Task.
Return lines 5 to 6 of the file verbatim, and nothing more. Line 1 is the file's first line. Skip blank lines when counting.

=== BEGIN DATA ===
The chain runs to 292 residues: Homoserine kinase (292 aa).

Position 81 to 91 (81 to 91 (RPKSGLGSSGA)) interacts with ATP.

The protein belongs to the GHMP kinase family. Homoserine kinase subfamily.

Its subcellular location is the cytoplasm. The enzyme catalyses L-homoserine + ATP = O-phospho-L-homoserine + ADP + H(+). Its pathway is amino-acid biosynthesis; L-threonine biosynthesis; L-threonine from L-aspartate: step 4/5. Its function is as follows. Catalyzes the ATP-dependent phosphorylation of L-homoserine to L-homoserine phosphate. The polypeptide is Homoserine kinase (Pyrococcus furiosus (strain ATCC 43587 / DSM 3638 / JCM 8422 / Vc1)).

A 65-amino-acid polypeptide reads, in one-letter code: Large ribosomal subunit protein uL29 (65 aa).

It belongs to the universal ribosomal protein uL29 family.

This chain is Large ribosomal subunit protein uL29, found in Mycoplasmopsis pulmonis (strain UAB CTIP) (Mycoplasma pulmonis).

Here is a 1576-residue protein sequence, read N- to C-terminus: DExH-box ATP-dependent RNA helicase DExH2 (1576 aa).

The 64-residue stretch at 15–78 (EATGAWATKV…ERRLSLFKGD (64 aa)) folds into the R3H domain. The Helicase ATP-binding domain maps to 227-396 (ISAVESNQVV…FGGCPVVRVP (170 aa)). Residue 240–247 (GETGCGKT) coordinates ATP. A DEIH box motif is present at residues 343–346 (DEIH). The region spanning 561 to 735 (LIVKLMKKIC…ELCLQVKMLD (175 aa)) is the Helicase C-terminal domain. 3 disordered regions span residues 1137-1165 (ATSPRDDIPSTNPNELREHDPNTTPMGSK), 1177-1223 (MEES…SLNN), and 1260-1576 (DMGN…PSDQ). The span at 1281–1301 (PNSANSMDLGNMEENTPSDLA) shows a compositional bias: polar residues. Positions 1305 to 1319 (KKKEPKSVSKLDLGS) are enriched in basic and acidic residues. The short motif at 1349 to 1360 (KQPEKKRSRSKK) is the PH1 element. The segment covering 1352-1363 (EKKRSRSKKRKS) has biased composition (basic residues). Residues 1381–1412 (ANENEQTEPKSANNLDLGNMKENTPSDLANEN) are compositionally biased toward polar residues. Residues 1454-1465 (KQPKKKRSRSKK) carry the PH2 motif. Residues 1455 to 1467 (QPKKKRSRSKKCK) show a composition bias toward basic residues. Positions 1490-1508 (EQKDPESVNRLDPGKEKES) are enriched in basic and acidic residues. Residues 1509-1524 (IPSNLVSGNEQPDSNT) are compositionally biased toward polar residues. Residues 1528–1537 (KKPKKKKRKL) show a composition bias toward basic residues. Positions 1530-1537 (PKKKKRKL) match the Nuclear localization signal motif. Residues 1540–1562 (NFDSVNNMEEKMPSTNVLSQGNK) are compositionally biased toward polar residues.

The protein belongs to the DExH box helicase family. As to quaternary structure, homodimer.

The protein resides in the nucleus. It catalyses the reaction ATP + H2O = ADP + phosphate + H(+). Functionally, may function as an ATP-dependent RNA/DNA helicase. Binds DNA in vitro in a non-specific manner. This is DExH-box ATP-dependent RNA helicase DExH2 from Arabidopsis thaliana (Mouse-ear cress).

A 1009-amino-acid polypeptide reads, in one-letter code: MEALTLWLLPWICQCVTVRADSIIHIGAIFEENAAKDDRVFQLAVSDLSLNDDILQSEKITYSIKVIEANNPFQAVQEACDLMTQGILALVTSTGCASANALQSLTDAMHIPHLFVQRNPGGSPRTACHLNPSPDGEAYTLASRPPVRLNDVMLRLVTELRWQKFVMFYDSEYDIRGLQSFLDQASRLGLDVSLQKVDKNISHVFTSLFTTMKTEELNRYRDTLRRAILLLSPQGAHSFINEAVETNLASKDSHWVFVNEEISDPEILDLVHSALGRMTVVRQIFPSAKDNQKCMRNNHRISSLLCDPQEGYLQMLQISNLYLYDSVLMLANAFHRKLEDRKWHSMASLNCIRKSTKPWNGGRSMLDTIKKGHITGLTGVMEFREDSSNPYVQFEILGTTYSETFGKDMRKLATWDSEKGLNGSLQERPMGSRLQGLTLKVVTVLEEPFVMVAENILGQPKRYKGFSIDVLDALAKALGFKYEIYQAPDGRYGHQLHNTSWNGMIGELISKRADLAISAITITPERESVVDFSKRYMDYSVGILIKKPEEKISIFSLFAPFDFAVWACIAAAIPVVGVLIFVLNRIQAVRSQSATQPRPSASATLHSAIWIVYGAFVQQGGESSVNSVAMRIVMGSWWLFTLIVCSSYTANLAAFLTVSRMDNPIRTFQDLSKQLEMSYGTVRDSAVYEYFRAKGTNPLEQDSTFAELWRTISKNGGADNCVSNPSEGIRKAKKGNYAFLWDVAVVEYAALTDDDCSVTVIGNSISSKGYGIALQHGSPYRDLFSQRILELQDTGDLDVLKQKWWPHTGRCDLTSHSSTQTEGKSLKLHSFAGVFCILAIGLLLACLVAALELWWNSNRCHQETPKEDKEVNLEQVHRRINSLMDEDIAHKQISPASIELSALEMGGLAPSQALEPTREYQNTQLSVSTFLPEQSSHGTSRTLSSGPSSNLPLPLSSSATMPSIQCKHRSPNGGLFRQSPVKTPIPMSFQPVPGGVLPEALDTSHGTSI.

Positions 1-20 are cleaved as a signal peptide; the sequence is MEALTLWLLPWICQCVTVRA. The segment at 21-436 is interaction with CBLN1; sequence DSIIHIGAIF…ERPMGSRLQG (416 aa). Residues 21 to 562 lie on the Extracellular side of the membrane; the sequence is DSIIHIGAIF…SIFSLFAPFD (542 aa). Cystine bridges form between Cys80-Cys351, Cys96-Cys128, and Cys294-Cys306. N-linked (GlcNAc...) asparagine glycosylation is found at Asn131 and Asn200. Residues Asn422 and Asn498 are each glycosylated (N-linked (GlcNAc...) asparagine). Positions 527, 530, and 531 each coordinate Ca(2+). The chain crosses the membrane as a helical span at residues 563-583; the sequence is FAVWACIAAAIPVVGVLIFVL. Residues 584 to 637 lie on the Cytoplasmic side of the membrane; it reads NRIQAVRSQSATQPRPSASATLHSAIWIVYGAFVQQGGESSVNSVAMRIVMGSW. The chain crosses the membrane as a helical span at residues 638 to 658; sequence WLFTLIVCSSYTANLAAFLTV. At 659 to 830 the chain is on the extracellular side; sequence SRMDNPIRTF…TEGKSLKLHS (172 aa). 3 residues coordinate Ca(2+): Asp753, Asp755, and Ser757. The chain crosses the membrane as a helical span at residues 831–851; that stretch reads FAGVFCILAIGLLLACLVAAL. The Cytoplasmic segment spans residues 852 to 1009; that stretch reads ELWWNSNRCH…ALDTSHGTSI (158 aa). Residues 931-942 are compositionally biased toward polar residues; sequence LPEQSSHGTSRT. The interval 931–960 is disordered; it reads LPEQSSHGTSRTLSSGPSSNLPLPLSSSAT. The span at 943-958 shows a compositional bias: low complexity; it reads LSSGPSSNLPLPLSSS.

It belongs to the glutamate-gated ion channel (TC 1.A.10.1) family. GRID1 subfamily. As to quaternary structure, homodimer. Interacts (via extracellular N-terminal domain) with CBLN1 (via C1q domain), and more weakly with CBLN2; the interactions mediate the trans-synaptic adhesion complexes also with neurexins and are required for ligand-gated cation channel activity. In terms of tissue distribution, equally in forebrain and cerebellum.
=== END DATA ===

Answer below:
A 65-amino-acid polypeptide reads, in one-letter code: Large ribosomal subunit protein uL29 (65 aa).

It belongs to the universal ribosomal protein uL29 family.